An academic’s outlook on the job market, after two years searching for a research position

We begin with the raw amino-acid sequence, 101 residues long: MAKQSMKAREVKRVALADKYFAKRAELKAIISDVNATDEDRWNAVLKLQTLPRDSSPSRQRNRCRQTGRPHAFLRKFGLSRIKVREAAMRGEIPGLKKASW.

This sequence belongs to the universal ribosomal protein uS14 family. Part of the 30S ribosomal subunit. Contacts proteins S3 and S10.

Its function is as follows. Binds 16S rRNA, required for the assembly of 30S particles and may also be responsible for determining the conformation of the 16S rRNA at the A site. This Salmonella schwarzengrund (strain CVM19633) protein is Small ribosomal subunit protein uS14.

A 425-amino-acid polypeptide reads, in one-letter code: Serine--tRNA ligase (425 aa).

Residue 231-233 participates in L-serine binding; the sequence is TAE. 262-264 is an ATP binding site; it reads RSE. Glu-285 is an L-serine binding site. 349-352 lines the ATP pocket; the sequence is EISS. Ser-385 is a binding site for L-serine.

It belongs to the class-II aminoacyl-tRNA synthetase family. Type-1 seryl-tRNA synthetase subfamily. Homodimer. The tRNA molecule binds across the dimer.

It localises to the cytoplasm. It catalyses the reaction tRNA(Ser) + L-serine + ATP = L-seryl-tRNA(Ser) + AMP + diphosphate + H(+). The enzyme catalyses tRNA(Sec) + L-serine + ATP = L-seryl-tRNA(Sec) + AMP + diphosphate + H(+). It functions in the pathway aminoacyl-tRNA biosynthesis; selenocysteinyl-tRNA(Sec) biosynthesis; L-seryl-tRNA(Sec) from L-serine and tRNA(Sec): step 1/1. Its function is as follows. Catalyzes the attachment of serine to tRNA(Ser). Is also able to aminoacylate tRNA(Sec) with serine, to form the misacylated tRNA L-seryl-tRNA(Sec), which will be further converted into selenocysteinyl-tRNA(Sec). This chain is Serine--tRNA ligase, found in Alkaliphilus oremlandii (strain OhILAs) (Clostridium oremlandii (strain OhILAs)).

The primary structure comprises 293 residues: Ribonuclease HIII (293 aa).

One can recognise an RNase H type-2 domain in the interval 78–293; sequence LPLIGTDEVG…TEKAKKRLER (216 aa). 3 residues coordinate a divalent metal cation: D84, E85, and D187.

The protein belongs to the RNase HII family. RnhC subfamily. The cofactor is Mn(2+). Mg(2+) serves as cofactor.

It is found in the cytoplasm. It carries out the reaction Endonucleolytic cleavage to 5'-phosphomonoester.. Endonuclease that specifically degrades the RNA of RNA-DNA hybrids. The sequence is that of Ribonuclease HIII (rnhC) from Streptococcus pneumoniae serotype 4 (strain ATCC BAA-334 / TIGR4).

Today’s entry is a short blog discussing a Psychology researcher’s quest for a research-focused academic position. Perhaps not surprisingly, the conclusion is that the job market is horrible, and finding a good academic job requires both an outstanding set of accomplishments (something few of us, realistically, have), and a very healthy dose of luck. What I found most insightful about this particular article was the conclusion “I am not as awesome as I thought I was.” In my case, I have known for quite a while that my research accomplishments were lackluster. I chose poor projects, sometimes poor advisers, and lacked the motivation to turn those into really great publications. I meandered my way though academia without focus or an eye for how I would turn those amassed research experiences into a strong, focused research program that could form the basis for an accomplished research group. Unfortunately, I believe that many people in academia share my lack of vision, yet still expect the research jobs to be available. The reality is that they won’t. Even those who are extremely accomplished can go years of postdocs and pavement-pounding before getting the mystical combination of luck and “a good fit” to find a traditional academic research career. Have even a few blips along the way, and you can pretty much forget about it.